What are the possible values for Strategy and Type (I didn't see a link or reference in the doc)?  And which one's indicate a possible performance problem? 

      What are possible resolutions?

      Is there value (or null) for which the Join Criteria will contain such that it indicates a problem may exist?

        • 1. Re: Query Plan

          I have nothing very helpful to add here but I'm very interested in the discussion.  We currently use plans to identify the SQL that is pushed down to the translators.  This has helped us identify translator and Teiid bugs.

          • 2. Re: Query Plan

            A related question:  If a query can be satisfied by a single data source (thus, a single translator), will any of the cardinality information affect how Teiid rewrites the query?  I suspect not but would like a definitive answer.

            • 3. Re: Query Plan

              Typically it will not be considered in that scenario.  However if there are intervening non-pushdown contructs preventing join or other pushdown, then we'll plan it as a federated query and use the costing information.

              • 4. Re: Query Plan



                The explanations of the nodes and rules are described here http://docs.jboss.org/teiid/7.7.0.Final/reference/en-US/html_single/#d0e10787, however I see those are much more simplistic than what you are looking for. IMO, this is very broad discussion that will be complete only by reading whole planner code.  Teiid does add some annotations to plan when it does take certain decisions, however I think this capability can be improved upon more at all critical decision points, that can lead some what  into your suggestions on next questions (2 & 3)  as to how they can be improved upon.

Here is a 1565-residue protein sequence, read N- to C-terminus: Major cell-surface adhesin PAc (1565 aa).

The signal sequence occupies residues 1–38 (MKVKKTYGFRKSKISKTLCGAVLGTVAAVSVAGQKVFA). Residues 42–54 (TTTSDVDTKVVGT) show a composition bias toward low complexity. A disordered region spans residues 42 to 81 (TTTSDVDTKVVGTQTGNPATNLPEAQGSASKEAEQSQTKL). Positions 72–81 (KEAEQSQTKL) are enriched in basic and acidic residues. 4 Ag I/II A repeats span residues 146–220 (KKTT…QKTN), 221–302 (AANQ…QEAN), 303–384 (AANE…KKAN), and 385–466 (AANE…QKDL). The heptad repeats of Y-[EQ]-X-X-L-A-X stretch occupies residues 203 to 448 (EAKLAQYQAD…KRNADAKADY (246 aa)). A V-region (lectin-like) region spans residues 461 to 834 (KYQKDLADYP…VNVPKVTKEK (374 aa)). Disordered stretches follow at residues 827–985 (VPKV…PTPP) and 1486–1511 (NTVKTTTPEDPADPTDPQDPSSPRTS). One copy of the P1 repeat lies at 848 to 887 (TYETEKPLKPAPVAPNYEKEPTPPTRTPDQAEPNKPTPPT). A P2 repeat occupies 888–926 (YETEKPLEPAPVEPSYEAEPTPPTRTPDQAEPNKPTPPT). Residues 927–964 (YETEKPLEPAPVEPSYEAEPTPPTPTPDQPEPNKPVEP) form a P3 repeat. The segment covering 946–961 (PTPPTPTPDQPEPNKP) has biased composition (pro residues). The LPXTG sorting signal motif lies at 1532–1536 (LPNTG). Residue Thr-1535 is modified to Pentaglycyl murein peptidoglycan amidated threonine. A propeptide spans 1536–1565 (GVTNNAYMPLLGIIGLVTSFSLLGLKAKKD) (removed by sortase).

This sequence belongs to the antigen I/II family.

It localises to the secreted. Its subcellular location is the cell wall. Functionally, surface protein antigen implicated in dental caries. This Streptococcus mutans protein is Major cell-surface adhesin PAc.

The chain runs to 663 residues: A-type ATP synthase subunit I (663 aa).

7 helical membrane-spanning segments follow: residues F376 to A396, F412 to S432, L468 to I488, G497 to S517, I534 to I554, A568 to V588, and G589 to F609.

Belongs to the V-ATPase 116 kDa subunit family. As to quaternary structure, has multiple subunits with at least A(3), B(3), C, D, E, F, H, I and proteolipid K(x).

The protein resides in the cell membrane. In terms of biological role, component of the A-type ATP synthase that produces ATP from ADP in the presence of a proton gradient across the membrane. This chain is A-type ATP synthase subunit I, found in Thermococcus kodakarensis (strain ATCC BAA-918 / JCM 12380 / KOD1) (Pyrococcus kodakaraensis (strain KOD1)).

As per specific questions on JoinStrategy and JoinType take look at classes JoinNode and JoinType. I believe RuleChooseJoinStrategy decides which one to choose.


                JoinType is how two resultsets are being joined in SQL terms. CROSS JOINS are usually expensive, as they produce Cartesian product of two resultsets.


                A JoinStrategy is, what kind of algorithm Teiid using internally to sorting through the results on each side to satisfy the JoinType. I believe NESTED LOOP is expensive.



                • 5. Re: Query Plan

                  https://issues.jboss.org/browse/TEIID-2043 moves most of the "plain text" decisions into both annotations and the debug log.  The goal being that most users should not need to look at the full debug log.  I believe that the debug log is mostly for internal diagnostics and is too verbose, changes too much with each release, etc. to be of general use. 


                  As for possible property varients and other information that appears in the processing plan, yes those should be documented.  Please open a JIRA for anything that is missing.


                  As for going further to detect problems that is usually done reactively and has to be in reference to what is expected.  Just highlighting cross joins or nested loops would rarely be sufficient to understand poor performance due to Teiid (as those situations are usually a user issue with the query issued and not an optimization issue).